Standing at the podium at graduation, one LEARN 6 eighth grader Farhan explained, “Being a military child, I try not to get too close to my friends—with the idea of moving looming over my head. But at LEARN, you can’t help but feel like LEARN is your second family.”
The success of the public charter school movement is rooted in the energetic work of talented educators, the courageous choices of parents, the unique talents of our students, and the generous giving of Americans who believe that every child should have access to a first-rate education. Over the past month, several of the movement’s leading financial supporters have made news.
Posted in monthly newsletter
In my first six months of working as a Communications and Marketing Assistant at the National Alliance, I have supported numerous initiatives in efforts to improve the charter school movement. I have enjoyed my time working on projects such as National Charter Schools Week, our National Charter Schools Conference, and other national campaigns like our annual #Back2School week, but none were as eye-opening as my first charter school visit to Eagle Academy Public Charter School in Washington, D.C.
Eagle Academy serves pre-k through third grade students with a mission “... to build the foundation for a promising future for all students in a rich, robust learning environment that fosters creativity and problem-solving abilities.”
Over the next four weeks, the National Alliance will feature a compilation of blogs and stories to celebrate Hispanic Heritage Month and the 30 percent of students attending public charter schools of Hispanic descent. Check back between Friday, September 15 and Friday, October 13 to see new features in our #HispanicHeritageMonth. Or follow us at @charteralliance to keep up with the latest in the series!
Posted in Hispanic Heritage Month
The first few weeks of school are an exciting time at Odyssey School of Denver, a K-8 public charter school with an Expeditionary Learning curriculum, as teachers focus their beginning-of-year efforts on building “crew,” or homeroom, culture. Students agree on new crew courtesies to support each other, participate in overnight adventure trips to build peer and teacher connections, and begin to understand what’s to come in their learning expedition. This curricular structure of long-term, in-depth study offers real-world connections, inspiring students to produce high-quality, complex work.
Posted in Back to School
Almost two years after the reauthorization of ESEA, improvements made to the Charter Schools Program (CSP) in response to our advocacy are finally going into effect. On September 28, the U.S. Department of Education awarded the first round of CSP Grants to State Entities, as well as Replication and Expansion Grants (CMO), and Credit Enhancement facilities funding.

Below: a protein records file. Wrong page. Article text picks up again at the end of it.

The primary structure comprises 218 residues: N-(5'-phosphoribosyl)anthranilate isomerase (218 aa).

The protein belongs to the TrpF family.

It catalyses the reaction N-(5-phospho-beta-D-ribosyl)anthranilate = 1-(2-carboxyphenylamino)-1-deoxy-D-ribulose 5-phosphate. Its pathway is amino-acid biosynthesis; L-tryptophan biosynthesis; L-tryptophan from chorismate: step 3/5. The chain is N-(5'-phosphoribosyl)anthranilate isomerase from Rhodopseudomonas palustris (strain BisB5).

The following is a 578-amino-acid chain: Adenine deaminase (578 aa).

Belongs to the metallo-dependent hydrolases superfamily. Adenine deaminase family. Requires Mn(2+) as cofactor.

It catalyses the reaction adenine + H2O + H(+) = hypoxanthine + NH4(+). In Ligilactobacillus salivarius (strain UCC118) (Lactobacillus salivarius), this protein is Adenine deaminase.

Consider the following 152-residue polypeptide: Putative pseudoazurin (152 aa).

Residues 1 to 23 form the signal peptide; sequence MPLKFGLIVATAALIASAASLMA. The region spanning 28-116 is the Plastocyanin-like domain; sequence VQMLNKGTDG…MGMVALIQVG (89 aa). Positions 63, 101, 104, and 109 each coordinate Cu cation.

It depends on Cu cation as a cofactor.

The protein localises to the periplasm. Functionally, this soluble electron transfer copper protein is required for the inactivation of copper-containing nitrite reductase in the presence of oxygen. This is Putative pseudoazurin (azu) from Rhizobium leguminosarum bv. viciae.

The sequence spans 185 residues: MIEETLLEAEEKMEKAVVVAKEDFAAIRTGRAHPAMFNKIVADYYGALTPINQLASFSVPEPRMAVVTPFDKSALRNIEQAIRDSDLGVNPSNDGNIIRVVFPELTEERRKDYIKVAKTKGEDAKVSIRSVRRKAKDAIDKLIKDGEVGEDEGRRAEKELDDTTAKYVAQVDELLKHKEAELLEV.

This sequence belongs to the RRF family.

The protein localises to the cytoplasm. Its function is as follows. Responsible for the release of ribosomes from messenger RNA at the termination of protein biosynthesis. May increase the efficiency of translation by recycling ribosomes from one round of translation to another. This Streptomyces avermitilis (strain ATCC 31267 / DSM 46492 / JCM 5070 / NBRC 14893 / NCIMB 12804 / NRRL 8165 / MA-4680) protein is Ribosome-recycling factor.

It’s back to school season! Some of you have been back in class for more than a month. Others got started more recently. And for many schools affected by the recent hurricanes, the start of the new school year has been difficult and chaotic. But as we approach the end of September, I hope you all are energized and engaged for the year ahead!
Posted in monthly newsletter
President Trump and Congress agreed to extend current government funding through December 8th, but where does that leave education priorities for this year and next? The House and Senate have both made progress in moving legislation that includes FY18 funding for the Charter Schools Program (CSP)—the House passed legislation that includes $370 million and the Senate bill includes $367.2 million. Both figures are higher than the FY17 level of $342.2 million and represent a large increase in a year where many other domestic programs experienced severe cuts. While the final funding level will not be known until at least early December, the early increase proposals bode well for the CSP which continues to see bi-partisan supported increases in funding in both Democratic and Republican administrations.
Posted in Federal Government
This summer, the Center for Research on Education Outcomes (CREDO) released their latest report on charter school networks and management organizations. CREDO’s study utilizes student-level data from 25 states and Washington D.C. to determine the average rate of math and reading growth for 240 Charter Management Organizations (CMOs) and 54 Vendor Operated School Networks (VOS Networks) between 2012-13 and 2014-15. CREDO classifies CMOs as organizations that directly operate and hold the charter contracts of at least three charter schools. In contrast, VOS Networks oversee at least three charter schools but they do not directly hold the charter contract for the schools. Instead, VOS Networks provide services to the charter schools that range from administrative support to full operation of the school. CREDO then looked at the performance of CMOs, VOS Networks, and independent charter schools (standalone schools that are not affiliated with a management organization or network). Across these three groups CREDO found that:
David Griffith, Senior Research and Policy Associate at the Thomas B. Fordham Institute, has released a new study that analyzes teacher absenteeism in public schools amidst renewed interest in this public policy issue as states formulate and submit their new ESSA accountability plans. Many states plan on using chronic student absenteeism as a measure of school quality—but what (this study asks) about chronic teacher absenteeism? Previous studies by R. Miller et al. (2007), C. Clotfelter et al. (2007), and M. Herrmann and J. Rockoff (2010) examined the relationship between teacher absenteeism and student achievement and found a strong connection between the two. In fact, there appears to be a one-to-one relationship: a ten-day increase in teacher absence results in at least a ten-day learning loss for students. Griffith’s research adds to this body of work by answering three primary questions: